If you’ve been writing emails for large-screen desktops, what changes do you need to make for small-screen readers?
And yes, it matters. More than ever.
- Already there are 2 billion smart phone users [source]
- At the start of last year, 53% of emails were opened on mobile [source]
- Mobile email opens have grown by 180% in three years [source].
And those numbers are only going up, right?
Best practice for writing emails for mobile phone readers
The “From” line:
It’s one of the first things they’ll see (which is why I’ve listed it here) but there is no best practice for this yet. If the people on your mailing list will respond positively to you personal name, include it. If not, go with your company name.
Or both, which is what I’m doing. From: “Gary Harvey | eNewslettersForProfessionals.com”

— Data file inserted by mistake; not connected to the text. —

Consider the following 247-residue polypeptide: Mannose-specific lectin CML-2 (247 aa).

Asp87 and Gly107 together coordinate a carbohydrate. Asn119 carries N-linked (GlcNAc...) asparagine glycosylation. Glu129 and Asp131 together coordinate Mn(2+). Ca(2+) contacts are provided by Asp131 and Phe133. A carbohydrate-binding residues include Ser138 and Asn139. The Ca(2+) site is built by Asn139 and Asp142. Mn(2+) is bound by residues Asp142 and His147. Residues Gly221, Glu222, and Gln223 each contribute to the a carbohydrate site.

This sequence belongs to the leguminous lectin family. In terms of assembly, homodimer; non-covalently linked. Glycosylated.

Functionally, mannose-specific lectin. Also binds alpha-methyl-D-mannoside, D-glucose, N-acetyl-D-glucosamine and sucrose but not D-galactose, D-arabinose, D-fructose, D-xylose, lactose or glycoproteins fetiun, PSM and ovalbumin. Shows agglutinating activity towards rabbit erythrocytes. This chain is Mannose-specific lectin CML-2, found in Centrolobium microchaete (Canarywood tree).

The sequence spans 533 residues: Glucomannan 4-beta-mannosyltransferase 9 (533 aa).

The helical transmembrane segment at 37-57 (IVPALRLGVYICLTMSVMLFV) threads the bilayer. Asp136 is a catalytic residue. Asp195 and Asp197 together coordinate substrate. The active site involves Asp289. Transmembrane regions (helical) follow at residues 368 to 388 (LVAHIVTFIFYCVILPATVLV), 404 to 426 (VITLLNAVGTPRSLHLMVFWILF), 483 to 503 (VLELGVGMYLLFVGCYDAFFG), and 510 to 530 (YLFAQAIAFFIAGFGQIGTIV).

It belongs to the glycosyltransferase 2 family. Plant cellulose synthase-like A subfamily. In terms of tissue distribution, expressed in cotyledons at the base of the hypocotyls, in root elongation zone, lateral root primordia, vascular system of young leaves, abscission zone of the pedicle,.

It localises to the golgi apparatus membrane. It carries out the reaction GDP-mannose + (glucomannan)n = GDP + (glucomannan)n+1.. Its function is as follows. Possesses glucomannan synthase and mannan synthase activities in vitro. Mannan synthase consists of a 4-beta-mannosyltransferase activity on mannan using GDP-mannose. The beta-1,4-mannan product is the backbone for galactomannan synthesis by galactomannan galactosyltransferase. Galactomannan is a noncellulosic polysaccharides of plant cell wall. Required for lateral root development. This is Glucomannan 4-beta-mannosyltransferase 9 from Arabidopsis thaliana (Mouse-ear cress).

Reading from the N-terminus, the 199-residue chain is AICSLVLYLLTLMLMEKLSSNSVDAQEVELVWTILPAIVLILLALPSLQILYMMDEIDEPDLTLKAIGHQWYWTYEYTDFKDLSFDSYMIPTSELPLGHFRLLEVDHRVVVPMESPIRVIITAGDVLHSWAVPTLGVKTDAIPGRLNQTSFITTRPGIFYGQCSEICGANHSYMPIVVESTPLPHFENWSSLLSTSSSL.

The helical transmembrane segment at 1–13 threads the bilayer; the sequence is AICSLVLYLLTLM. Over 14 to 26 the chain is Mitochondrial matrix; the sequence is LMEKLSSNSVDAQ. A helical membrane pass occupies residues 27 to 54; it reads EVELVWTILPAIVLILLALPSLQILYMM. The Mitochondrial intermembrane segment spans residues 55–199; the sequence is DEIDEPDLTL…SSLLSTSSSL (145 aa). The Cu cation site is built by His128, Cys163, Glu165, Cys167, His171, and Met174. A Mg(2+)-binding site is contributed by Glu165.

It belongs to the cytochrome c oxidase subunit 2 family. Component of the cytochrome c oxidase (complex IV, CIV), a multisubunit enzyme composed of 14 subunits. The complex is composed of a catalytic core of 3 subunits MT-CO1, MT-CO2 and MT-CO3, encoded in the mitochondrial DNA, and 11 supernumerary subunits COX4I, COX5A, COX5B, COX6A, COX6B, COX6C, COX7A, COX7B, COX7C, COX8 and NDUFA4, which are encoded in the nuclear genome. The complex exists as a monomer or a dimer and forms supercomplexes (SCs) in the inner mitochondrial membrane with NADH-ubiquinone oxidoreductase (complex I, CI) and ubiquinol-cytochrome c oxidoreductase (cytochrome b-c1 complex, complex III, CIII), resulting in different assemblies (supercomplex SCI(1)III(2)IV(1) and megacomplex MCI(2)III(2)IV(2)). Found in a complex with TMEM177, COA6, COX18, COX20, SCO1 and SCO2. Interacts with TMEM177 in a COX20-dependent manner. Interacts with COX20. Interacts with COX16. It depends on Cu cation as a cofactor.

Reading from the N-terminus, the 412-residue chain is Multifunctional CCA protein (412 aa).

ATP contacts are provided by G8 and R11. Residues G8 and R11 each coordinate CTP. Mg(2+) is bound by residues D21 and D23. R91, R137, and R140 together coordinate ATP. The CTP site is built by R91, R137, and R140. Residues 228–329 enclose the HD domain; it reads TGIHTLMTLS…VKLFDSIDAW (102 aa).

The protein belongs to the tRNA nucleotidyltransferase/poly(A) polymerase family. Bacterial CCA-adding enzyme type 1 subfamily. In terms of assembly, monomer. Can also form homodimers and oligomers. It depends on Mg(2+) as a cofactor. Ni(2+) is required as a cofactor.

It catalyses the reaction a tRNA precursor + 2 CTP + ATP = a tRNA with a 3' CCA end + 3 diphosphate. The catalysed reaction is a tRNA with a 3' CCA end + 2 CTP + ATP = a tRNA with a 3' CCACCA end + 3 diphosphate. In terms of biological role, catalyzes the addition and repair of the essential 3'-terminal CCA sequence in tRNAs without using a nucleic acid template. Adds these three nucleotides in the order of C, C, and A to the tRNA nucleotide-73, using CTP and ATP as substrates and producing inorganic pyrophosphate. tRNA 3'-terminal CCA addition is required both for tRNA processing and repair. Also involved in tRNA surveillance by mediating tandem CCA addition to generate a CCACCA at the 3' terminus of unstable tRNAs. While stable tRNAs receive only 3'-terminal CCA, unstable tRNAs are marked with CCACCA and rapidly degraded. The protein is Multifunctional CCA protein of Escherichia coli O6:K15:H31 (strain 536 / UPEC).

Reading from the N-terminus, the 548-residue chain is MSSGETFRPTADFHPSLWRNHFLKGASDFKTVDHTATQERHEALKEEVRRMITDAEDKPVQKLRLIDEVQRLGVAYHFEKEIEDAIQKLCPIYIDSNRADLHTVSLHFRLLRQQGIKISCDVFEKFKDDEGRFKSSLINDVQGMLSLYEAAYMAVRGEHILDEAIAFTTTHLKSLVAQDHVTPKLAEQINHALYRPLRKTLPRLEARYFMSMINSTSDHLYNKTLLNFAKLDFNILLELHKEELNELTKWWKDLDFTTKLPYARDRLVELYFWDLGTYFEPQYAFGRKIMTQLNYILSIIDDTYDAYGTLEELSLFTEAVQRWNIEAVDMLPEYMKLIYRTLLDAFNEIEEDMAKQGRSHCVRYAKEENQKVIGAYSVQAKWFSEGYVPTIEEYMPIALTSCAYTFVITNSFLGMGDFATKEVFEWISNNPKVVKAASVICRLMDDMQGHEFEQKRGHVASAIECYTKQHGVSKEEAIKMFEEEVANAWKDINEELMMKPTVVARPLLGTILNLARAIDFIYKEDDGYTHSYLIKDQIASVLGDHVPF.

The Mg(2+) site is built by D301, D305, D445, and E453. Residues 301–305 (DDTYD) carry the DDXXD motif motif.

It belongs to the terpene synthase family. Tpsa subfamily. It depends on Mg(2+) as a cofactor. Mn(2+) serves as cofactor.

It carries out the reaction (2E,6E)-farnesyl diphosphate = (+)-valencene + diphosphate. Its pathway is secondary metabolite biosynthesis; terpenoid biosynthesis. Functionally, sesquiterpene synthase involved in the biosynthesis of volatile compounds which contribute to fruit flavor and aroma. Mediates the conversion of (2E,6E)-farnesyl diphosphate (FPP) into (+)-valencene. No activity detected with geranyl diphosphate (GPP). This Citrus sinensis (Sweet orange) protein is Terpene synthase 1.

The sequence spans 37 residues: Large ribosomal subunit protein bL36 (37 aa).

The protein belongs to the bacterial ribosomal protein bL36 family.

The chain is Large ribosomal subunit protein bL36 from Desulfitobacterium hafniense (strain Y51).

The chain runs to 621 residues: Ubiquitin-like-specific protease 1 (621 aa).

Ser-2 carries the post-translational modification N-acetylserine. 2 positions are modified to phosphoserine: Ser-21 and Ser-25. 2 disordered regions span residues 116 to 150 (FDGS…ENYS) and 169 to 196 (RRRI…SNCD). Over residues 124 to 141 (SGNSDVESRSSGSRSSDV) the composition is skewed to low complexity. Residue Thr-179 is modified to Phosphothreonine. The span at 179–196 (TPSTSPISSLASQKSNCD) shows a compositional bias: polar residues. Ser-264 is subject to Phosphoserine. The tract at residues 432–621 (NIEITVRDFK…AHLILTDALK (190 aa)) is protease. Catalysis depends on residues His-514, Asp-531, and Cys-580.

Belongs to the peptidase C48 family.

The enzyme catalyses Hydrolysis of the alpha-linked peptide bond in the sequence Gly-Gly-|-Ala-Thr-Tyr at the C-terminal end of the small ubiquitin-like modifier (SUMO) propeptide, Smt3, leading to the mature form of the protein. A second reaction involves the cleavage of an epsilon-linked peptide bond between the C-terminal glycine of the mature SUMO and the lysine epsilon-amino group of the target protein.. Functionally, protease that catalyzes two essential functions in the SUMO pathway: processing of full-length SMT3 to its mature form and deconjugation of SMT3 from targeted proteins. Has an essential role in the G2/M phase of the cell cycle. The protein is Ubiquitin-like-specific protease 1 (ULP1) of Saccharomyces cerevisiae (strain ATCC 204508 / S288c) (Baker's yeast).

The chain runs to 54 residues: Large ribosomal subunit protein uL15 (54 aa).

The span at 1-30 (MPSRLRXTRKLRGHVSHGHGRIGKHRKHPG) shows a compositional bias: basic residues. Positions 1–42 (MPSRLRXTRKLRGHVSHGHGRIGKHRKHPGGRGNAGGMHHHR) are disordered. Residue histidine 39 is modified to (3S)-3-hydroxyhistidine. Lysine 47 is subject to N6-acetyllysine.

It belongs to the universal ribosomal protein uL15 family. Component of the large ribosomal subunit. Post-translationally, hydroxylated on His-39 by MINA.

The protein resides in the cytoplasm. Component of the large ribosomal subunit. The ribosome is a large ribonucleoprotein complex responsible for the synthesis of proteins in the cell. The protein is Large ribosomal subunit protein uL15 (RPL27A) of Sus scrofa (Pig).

Keep it short. 5-6 words maximum. Make it catchy, of course. Personalize it by inserting the reader’s first name.
These are the first words on the screen after the subject line. Highly valuable web real estate. So don’t waste it by saying “If this message does not display properly, click here…”
Use the preheader as an extension of the subject line by making it directly related to the content of your email. Think of it as another ad, enticing your subscriber to open the email.
- Short is good. Long isn’t.
- Make it scannable by using subheadings.
- Include a prominent CTA (call to action). “Read more”, “Buy now”, “Check this out!”
- Single column. Because if you use 2 columns, one of them is probably going to get shoved down below the other one anyway. Better if you control that.
- Large font size. 14px minimum for body text. 22px for headings.
- Readable font. Arial, Verdana, Tahoma are safe without being boring. Times New Roman is safe but some surveys indicate it’s seen as boring, so I don’t use it.
- Choose a responsive theme so the line width changes when the reader turns her phone sideways, or views it on her tablet.
- Go light on the graphics. Optimize the ones you do use, so the file size of the image is as lightweight as it can be without sacrificing viewing quality.
Now you know!
These are the best practice policies used here and in email newsletters that I prepare.
Did I miss anything? Tell us in the comments section below.